With Yellow possibly in its final days if not hours, the timing of earnings calls is perfect for Wall Street analysts to ask trucking executives how their companies could benefit.

On Covenant Logistics’ (NASDAQ: CVLG) second-quarter earnings call Thursday, President and COO Paul Bunn acknowledged the opportunity but said the company would not wildly chase linehaul business that had been carried by Yellow. 

Wall Street liked the Covenant earnings. At approximately 1:50 p.m., Covenant stock was up 10.66%, a gain of $5.20, to $53.96.

So far, the impact from the slide in Yellow business is “two trucks here, a few trucks there.” But any decision to add a “significant volume of trucks” would only be with “the folks that we have longer-term partnerships with,” Bunn said. 

“As we move those trucks around, they’re going to be more heavily weighted toward folks that are willing to sign up on a longer-term basis that we have been partnering with through the ’21-’23 cycle,” he added. 

In reaction to an analyst question that noted the shift away from Yellow is “not just a short-term sort of stopgap, this is potentially a longer-term sort of step up,” Bunn maintained that any growth that Covenant might get out of a Yellow collapse needs to be “sticky.” 

He also said it would be shouldered by the company’s Expedited division, which does “business with practically every major LTL and freight forwarder, so we continue to field a lot of calls from people who need some incremental capacity.”

The company’s first-quarter earnings call in April was marked by the announcement that Covenant had acquired Lew Thompson and Sons, a specialized poultry and livestock hauler based in Arkansas. 

Bunn said Thursday, the day after Covenant released its second-quarter earnings, the Lew Thompson acquisition so far has generated optimism about “how well it’s getting out of the gate.” 

And while CFO Tripp Grant said that Covenant’s balance sheet can “absolutely support an additional acquisition,” he added that “there’s a lot of executional risk at play” that requires focus on the operations at Lew Thompson for now. 

During the discussion of that purchase, Bunn agreed with a comment by TD Cowen transportation analyst Jason Seidl, who said the pool of buyers for niche companies like Lew Thompson has changed: There are fewer financial buyers as opposed to companies already in the business. 

The Covenant strategy of being more selective in the freight opportunities it chases was on display in the second quarter both in the number of trucks deployed and in comments made by Bunn on the call. The Dedicated fleet fell to 1,248 trucks in the second quarter from 1,465 a year ago. This occurred despite the addition during the quarter of Lew Thompson.

“The overall fleet reduction in our Dedicated segment aligns with our strategy of exiting unprofitable or underperforming business and replacing it when opportunities arise that meet our profitability and return requirements,” Bunn said.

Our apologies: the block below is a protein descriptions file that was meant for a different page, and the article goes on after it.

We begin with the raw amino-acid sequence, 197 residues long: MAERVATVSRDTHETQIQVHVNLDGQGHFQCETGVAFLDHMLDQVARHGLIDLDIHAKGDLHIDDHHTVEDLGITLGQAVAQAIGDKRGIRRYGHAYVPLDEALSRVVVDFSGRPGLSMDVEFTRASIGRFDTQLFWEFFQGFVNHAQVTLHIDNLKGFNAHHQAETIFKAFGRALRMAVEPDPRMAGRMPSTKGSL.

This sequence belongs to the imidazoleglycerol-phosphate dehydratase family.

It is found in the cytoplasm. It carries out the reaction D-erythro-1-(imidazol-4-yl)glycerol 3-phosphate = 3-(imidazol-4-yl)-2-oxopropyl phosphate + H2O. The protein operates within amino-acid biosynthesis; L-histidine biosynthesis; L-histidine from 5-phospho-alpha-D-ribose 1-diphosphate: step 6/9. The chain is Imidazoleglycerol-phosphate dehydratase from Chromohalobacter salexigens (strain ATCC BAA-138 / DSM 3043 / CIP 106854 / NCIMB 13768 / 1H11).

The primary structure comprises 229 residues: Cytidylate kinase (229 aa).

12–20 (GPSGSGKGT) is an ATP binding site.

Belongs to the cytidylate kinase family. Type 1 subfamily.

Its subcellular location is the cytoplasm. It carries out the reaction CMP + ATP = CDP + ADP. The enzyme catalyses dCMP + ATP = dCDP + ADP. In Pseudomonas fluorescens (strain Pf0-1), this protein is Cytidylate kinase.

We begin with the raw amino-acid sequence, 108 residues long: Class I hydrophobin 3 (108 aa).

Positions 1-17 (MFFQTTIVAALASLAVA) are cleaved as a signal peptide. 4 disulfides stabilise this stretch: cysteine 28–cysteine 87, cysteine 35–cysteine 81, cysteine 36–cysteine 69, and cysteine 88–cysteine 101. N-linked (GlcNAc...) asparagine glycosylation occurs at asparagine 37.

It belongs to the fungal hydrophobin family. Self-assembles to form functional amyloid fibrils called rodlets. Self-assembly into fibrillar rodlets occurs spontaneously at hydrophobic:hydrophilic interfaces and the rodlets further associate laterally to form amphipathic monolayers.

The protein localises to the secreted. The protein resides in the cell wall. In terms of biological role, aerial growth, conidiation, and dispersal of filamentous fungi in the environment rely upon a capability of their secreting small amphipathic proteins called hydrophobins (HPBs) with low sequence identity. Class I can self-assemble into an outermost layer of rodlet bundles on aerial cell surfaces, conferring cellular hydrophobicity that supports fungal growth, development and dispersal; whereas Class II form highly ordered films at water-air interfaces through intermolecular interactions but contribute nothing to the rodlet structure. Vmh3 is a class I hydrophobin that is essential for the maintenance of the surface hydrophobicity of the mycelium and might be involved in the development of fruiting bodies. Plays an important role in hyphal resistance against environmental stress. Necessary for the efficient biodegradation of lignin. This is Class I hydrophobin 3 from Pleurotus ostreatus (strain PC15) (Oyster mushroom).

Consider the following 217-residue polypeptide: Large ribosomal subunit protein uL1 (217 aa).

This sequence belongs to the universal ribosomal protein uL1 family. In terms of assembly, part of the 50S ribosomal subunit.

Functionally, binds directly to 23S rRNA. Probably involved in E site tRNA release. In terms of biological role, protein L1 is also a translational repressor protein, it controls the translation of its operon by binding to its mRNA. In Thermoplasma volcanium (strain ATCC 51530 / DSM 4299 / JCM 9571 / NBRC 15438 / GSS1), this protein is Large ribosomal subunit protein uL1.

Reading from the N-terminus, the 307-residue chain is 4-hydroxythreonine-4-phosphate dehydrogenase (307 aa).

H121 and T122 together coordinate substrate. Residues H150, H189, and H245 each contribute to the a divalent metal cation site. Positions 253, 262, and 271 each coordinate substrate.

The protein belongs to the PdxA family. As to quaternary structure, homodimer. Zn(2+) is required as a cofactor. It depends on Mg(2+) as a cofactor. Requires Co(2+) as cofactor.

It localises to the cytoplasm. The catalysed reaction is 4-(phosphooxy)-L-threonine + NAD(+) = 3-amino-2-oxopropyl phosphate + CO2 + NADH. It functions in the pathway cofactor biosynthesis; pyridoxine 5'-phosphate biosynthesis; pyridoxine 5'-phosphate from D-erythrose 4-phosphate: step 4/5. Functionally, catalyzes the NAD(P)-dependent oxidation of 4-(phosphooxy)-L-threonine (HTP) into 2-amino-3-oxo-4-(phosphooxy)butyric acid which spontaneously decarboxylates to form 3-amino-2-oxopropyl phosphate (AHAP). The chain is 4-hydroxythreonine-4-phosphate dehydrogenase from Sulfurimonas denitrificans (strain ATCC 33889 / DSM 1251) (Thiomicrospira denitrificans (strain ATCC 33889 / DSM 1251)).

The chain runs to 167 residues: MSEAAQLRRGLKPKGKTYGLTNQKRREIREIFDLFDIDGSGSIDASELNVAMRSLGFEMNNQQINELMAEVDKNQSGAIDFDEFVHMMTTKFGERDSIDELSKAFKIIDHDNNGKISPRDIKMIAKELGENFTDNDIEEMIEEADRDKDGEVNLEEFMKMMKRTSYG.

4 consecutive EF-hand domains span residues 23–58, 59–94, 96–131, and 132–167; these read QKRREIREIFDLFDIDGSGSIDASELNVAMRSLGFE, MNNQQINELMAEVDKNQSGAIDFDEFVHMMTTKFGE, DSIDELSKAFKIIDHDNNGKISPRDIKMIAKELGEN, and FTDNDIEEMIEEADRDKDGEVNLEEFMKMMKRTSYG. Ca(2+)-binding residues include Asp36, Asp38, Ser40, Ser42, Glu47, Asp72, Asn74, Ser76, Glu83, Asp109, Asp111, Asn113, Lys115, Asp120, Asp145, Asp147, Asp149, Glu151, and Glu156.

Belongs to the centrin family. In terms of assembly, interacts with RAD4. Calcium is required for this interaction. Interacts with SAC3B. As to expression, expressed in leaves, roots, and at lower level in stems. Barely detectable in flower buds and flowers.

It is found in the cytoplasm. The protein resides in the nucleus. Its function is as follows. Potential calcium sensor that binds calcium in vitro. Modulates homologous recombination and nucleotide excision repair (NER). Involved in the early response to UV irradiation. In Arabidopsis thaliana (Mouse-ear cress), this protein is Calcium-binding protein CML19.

In other commentary from the earnings call:

David Parker, the company’s founder, chairman and CEO, was relatively optimistic about the state of the freight market and said he recently predicted a rebound in September. “Capacity is leaving our industry,” Parker said, citing among other things separate comments by Bunn about used equipment prices being in a “freefall.” One condition, however, is the economy “at least needs to stay where it is today.”

In reaction to a question from Seidl about low rates in the market, with anecdotal reports of sub-$1,000 numbers being quoted by brokers on some lanes, Bunn said he saw no short-term impact from that on Covenant’s finances. “It will negatively affect the brokerage segment a bit but it shouldn’t affect Expedited or Dedicated for the balance of the year,” he said, adding, “We’ll see what contract rates do next year.”

The company’s brokerage division, which is called Managed Freight, was down across the board. Its OR dropped to 96.9% from 89.3%; adjusted operating income fell to $2 million from $8.67 million; and revenue dropped to $63.3 million from $80.3 million. “The significant reduction in revenue and operating profit was primarily the product of little to no high-margin overflow freight from our asset-based Truckload segments,” Bunn said on the call. “The brokerage environment remains highly competitive with numerous brokers aggressively competing for volumes at the expense of margin. We anticipate continued margin pressure in this environment.”  

Grant said many of the company’s costs had gotten softer, with one exception: “I quite honestly don’t see a lot of reduction in wages.”

More articles by John Kingston

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